Nagoya – Concerns are growing in Japan as an increasing number of social media videos emerge, targeting and harassing homeless individuals. Advocates are worried about the potential for serious incidents, including assaults, to occur as a result of these videos.
Some of these videos depict homeless people being filmed without their consent and subjected to teasing. Supporters argue that such videos are mocking vulnerable individuals.
In February, Aichi Prefecture’s police submitted papers to prosecutors regarding two individuals, including a girl under the age of 20. They were suspected of breaking into a building after a video, allegedly recorded by them, went viral on social media. The video shows a homeless woman being harassed at a convenience store in Nagoya. The woman is told that she can have anything she wants from the shop, but she is eventually left alone at the cash register, confused and with a shopping basket full of items.
The video was posted in January and received criticism from people who viewed it as a form of bullying. The investigators stated that the two individuals have admitted to their actions, mentioning that they intended for their social media post to go viral, hoping it would increase their number of followers.
It is not uncommon for homeless people to be approached to appear in videos. Last year, a 60-year-old man from Nagoya was featured in seven videos between September and October after being approached by several young individuals. In one instance, he was promised money if he dressed as a woman and walked around town for Halloween, but he was coerced into wearing revealing clothing.
Maki Higashioka, 59, the leader of a Nagoya-based support group for homeless individuals, criticized these videos, stating that they “ridicule people in vulnerable positions and promote discrimination.” Higashioka revealed that some members of their group have been approached with requests to appear in videos. She urged people not to accept such requests without considering the potential consequences.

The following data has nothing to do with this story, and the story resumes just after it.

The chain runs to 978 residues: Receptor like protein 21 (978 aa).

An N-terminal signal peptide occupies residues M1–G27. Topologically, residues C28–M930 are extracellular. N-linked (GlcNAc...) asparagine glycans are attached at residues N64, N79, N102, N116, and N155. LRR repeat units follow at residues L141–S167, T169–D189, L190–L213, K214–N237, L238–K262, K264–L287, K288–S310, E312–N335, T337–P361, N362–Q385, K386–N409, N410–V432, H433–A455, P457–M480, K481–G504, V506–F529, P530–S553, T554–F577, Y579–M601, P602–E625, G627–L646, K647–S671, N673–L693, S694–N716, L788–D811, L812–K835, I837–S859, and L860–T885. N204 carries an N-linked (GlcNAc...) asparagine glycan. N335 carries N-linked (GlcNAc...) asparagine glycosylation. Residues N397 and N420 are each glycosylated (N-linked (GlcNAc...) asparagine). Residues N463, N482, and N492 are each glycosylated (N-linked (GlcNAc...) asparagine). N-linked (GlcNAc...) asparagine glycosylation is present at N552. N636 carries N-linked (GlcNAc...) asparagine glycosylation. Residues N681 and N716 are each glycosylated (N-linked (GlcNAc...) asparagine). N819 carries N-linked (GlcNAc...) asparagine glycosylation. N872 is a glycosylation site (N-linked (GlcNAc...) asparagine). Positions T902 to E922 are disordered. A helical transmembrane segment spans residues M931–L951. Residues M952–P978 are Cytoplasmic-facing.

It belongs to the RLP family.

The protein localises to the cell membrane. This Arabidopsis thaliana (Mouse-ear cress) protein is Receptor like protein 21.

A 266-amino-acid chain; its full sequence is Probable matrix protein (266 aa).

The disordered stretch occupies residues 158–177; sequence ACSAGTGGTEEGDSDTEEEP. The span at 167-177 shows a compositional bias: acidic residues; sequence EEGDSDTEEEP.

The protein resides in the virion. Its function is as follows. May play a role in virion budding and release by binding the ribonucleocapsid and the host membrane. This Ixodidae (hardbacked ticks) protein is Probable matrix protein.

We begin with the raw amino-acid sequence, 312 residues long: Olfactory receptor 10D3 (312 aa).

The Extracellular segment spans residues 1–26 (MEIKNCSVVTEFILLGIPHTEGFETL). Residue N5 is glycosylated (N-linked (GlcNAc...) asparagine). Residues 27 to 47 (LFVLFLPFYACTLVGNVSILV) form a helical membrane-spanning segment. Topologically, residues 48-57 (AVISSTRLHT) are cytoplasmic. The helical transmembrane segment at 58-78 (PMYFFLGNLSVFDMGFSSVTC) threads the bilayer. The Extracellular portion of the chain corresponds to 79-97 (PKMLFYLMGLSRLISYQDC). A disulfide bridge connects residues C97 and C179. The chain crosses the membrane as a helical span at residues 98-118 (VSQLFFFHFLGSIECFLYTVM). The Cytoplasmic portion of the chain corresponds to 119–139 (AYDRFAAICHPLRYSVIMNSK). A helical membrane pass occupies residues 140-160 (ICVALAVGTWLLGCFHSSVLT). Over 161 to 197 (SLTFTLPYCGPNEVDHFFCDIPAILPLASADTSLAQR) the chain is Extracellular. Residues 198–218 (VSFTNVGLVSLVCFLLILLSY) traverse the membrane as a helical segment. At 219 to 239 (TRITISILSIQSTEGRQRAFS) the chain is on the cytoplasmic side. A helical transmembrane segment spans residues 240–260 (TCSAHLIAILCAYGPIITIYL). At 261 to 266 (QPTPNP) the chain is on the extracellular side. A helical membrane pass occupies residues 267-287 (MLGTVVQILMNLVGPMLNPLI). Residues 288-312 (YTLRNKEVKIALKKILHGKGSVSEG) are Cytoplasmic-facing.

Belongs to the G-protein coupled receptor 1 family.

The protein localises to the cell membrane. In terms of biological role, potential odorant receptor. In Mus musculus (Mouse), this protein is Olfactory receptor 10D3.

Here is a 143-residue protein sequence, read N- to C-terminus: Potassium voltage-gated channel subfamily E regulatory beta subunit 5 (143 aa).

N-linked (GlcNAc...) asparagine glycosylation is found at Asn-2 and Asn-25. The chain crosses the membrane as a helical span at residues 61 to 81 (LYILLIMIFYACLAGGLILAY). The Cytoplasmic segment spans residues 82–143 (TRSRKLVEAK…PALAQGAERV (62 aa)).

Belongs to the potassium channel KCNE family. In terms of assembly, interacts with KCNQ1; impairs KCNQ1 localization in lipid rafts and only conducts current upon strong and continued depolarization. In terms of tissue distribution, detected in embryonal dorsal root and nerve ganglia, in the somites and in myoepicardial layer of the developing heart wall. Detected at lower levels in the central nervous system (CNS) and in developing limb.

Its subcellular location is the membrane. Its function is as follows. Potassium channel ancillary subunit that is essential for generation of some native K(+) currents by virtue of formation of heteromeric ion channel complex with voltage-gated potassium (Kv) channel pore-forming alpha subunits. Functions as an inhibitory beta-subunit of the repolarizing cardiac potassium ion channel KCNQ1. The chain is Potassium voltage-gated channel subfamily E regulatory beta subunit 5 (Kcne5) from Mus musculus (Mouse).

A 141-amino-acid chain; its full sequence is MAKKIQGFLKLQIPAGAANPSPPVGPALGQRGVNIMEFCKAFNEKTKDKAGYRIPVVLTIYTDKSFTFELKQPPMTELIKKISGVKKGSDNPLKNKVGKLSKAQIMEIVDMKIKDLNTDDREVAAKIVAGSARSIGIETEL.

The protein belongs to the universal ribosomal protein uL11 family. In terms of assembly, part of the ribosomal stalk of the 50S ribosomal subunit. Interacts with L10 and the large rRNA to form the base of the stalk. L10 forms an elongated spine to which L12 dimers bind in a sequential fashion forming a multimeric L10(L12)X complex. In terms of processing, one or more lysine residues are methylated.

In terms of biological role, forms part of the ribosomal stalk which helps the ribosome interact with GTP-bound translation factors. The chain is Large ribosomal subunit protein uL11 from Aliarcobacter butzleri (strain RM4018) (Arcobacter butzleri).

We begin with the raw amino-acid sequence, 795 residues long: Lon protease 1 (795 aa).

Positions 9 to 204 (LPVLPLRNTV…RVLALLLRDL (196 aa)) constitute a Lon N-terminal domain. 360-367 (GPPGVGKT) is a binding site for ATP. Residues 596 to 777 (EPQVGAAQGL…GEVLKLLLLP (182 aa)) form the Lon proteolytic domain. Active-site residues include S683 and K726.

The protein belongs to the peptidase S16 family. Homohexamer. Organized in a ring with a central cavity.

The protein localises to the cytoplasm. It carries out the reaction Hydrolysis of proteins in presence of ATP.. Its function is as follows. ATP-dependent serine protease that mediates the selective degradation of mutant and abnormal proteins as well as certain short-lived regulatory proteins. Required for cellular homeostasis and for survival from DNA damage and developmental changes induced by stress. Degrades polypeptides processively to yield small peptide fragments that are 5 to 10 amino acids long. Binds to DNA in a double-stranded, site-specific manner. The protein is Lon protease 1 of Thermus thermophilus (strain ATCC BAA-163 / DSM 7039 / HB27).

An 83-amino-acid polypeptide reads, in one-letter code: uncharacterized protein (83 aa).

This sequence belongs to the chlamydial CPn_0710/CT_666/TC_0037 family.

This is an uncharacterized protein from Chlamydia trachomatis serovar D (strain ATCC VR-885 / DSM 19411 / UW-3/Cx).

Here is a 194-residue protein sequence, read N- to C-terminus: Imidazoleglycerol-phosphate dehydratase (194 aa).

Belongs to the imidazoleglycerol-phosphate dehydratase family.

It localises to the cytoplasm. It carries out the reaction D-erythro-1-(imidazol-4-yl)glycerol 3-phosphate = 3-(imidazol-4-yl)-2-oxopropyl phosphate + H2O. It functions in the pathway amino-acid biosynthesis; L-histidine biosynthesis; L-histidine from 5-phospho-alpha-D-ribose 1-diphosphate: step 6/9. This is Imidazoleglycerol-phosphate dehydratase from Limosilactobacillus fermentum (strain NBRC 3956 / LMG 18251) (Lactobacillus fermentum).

Daishiro Sasaki, 44, from Tsukuroi Tokyo Fund, an organization that provides housing aid to those in need, noted that videos depicting the lives of homeless people started gaining attention on social media about a year or two ago. Sasaki pointed out that problematic videos, including those recorded without permission, have been on the rise.
Referring to a previous incident in which a homeless person died after being attacked by young individuals, Sasaki expressed concerns that the filming of these videos could lead to similar incidents.
“If people genuinely want to interact with homeless people, I urge them to begin by establishing genuine relationships rather than viewing them as mere content for their cameras,” Sasaki emphasized.
Advocates Raise Concerns over Growing Trend of Harassing Homeless Individuals in Japan
The increasing trend of social media videos targeting and harassing homeless people in Japan has sparked concerns among advocates. Videos capturing these incidents without consent are viewed as demeaning and discriminatory, posing the risk of potential harm to vulnerable individuals. Authorities have taken action against some individuals involved in such videos, highlighting the need for better understanding and empathy towards the homeless community. Organizations and support groups are urging people to build genuine relationships with homeless individuals rather than exploiting them as mere content for viral videos.